Don’t take rejection personally

Generally speaking, only 1 out of every 10 encounters will lead to a sale. That means you will be told “No” 9 times before you get a “Yes”. This can quickly erode your morale. It definitely depressed me when I was away from home at a conference getting “no” after “no” after “no”. I had to keep in mind that their rejection wasn’t of me but of the product or company. Many times I felt I really connected with a person. Yet the product or service I was pitching simply wasn’t right for them.

Revive church isn’t going to be for everybody. Nor are we trying to steal sheep from another church. So don’t let it take the wind out of your sails when someone shuts you down or tells you they aren’t interested. Many people don’t want to make a commitment on the spot. Give them the grace to walk away in the hope that your encounter will bear fruit later.

Plant, water or reap

In all of Revive’s outreach efforts, we try to remember that our purpose is three-fold – promote the church, represent the Church and spread the gospel. This means we are there to promote our local church body, we are there to represent the greater Church body as servants to our local community, and we are available to share Jesus with anyone who is receptive.

In all 3 of these instances we have to remember that we can be either planters, waterers or reapers. Sometimes we’re just planting seeds that need time to mature. Sometimes we’re just providing water to already planted seeds that need more conversation, guidance or prayer to grow to the next level. And sometimes we get the joy of reaping what someone else planted and watered. Rarely do we get to do all 3. Be patient.

 

Show up for your Revive’s next outreach event and be prepared to approach someone about your church. You don’t have to be trained in the technical aspect of the event. Or just be relegated to setting up tables and chairs. Kingdom work is so much more than that. Use these tips to make your conversations natural, genuine and fruitful. Each person you encounter will be a little more informed about your church. Your church will now have a face attached to it. It will be more real in your community.

Lent Reading Guide

by Toni Crosby

Lent begins on Ash Wednesday, March 1, 2017, ending on Saturday, April 15, 2017.

Christians observe Lent as a period of reflection on the crucifixion and resurrection of Christ.  While the crucifixion was a period of sorrow and suffering, it prepares us for the joy of the resurrection celebrated on Easter Sunday – a celebration of Jesus’ victory over sin and death.

The observation of Lent traditionally includes Bible study, daily devotionals and periods of fasting.  Fasting gives us an opportunity to have closer communion with Jesus.  Clearing our lives of daily distractions will enable to more clearly hear Him as He speaks to us through His Word.

Fasting means abstaining from some of the things that we enjoy in order to get closer to God.  You may choose to give up certain foods (i.e., sweets, chocolate, caffeine,), tv shows, movies, social networking, internet, radio, music, or sleeping less.  You might abstain from a different one of these for each week of Lent, or you might give something up for the entire 46 days.  Fasting could also mean giving up one meal per day for the length of time you choose.  Of course, the idea is to sacrifice something you really enjoy, not something you don’t like!!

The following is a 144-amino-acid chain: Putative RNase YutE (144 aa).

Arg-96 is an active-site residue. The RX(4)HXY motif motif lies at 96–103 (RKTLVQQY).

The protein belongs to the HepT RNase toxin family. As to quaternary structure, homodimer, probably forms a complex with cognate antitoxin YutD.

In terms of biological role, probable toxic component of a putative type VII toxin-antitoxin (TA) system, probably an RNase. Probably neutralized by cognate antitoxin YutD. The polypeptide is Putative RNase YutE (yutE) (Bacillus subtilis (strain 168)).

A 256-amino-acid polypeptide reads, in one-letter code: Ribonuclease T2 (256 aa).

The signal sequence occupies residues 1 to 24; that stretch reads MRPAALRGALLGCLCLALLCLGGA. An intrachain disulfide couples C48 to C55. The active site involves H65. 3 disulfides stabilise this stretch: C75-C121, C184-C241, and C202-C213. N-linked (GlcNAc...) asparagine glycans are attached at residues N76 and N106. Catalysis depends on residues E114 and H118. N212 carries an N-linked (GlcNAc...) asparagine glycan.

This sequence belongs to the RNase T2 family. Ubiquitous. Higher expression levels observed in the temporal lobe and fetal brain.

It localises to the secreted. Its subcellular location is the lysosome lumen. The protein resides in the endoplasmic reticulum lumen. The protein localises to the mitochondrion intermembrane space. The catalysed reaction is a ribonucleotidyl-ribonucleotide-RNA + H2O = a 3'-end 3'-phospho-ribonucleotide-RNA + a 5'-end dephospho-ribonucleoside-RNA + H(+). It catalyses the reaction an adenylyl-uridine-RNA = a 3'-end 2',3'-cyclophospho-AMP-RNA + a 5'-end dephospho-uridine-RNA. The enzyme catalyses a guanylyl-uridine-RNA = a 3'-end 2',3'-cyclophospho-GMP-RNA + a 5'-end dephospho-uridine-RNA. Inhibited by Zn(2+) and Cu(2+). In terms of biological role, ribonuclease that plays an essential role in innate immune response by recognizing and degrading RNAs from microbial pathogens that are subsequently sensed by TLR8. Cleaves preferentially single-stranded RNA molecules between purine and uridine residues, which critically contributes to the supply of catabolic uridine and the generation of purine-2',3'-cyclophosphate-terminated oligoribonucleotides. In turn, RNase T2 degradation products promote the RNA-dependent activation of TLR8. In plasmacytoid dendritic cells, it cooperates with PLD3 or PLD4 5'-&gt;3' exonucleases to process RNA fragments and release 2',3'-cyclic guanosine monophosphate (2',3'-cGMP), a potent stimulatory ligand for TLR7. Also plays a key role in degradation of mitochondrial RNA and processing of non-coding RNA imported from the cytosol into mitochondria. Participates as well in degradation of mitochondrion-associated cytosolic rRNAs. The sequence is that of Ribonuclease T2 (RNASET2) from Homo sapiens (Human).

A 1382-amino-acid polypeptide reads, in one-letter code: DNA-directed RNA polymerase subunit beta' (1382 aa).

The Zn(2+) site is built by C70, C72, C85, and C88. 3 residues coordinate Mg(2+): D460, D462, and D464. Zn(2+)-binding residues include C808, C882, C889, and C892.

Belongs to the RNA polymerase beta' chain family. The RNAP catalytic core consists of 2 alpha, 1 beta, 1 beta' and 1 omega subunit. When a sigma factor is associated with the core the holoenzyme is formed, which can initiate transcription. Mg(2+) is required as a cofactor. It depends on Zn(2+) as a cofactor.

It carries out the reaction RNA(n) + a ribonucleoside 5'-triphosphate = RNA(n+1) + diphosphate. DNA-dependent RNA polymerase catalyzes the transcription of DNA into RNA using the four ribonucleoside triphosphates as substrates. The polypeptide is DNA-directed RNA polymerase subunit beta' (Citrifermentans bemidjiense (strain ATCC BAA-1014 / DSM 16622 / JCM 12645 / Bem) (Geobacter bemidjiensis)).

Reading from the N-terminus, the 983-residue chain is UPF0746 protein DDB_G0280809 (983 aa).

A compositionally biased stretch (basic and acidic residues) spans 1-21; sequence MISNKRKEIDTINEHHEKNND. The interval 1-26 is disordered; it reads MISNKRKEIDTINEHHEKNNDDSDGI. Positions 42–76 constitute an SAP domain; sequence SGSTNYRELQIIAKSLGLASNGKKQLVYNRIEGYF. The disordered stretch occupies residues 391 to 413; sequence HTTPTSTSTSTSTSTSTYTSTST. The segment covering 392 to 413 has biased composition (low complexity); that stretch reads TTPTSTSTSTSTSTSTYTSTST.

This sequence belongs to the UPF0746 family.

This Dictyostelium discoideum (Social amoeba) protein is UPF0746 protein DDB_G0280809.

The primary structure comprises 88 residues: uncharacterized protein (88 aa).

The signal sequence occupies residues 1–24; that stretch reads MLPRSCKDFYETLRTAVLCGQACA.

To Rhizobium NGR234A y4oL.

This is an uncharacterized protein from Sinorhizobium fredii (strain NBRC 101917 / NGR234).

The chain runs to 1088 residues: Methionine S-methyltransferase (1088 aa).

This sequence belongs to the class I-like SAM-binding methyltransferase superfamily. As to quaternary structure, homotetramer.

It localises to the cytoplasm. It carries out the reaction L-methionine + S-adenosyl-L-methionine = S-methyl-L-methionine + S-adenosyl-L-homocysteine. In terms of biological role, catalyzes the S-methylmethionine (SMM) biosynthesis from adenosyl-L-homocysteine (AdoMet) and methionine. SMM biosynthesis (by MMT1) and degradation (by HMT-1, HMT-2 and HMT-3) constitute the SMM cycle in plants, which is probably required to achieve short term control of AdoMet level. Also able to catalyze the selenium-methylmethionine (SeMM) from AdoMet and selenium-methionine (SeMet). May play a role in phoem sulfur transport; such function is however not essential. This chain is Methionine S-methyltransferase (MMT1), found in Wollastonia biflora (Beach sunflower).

The following is a suggested schedule for the observation of Lent – you might choose to approach in a different way.  Whatever way you observe Lent, make it a time of spending time in the Word, meditation, and close fellowship with the Father through prayer. 

 

Week 1:  March 6 – 12

Theme:  Temptation

Action: Fasting from food

Bible Readings: Luke 4:1-13; Hebrews 2:14-18; 1 Corinthians 10:6-13; James 1:12-15

 

Week 2: March 13 – 19

Theme:  Recognizing and Responding to God’s Love

Action: Fasting from TV/Movies

Bible Readings: Luke 7:36-50; Romans 6:1-14; Romans 12:1-2; 2 Corinthians 5:14-15;

Galatians 5:16-24

 

Week 3: March 20 – 26

Theme: Recognizing Christ for Who He Is, and the Cost of Following Him

Action: Fasting from Social Networking/Internet

Bible Readings: Luke 9:18-27; Philippians 3:7-16; 1 Corinthians 9:24-27; Hebrews 12:1-11

 

Week 4: March 27 – April 2

Theme: Praying as Jesus Taught

Action: Fasting from Caffeine and Sweets

Bible Readings: Luke 11:1-13; Ephesians 3:14-21; Philippians 4:4-7; Matthew 6:25-34;

James 5:13-18

 

Week 5: April 3 – 9

Theme: Humility Before God

Action: Fasting from Radio/Music/Electronic Media

Bible Readings: Luke 18:9-17

James 4:1-10; Peter 5:5-8; Philippians 2:1-13; Matthew 5:3-12

 

Week 6: April 9 – 16

Theme: Suffering and Triumph of Christ

Action: Fast from sleep – get up early or go to bed late: spend extra time in Bible Study & Prayer

Bible Readings: Luke 19:28-44; Luke 22:7-23; Luke 22:39-46; Luke 23; Luke 24; Romans 10:1-17; 1 Corinthians 15:1-49; Ephesians 2:1-10; 2 Corinthians 5:16-21; 1 Corinthians 15:26;  

Valentines

Valentines

Today is the day! Bust out the cash and head to your nearest florist, grocery store, dollar general, website or wherever  and make your purchase for the special someone before it’s too late!

I was joking with some friends and co-workers yesterday about the cynicism we often all associate with Valentines Day…… Of course Russell Stover, 1800 Flowers, Hallmark, Vermont Teddy Bear, Shari’s Berries, UPS and Fed Ex are all in on this day together to get our money! But maybe it is because we need them to be…. In the current era we live in we all have a common struggle to make time for relationships even the most special and sacred ones. Valentines Day offers us the chance to stop, reflect, engage and be intentional. We were created for relationships.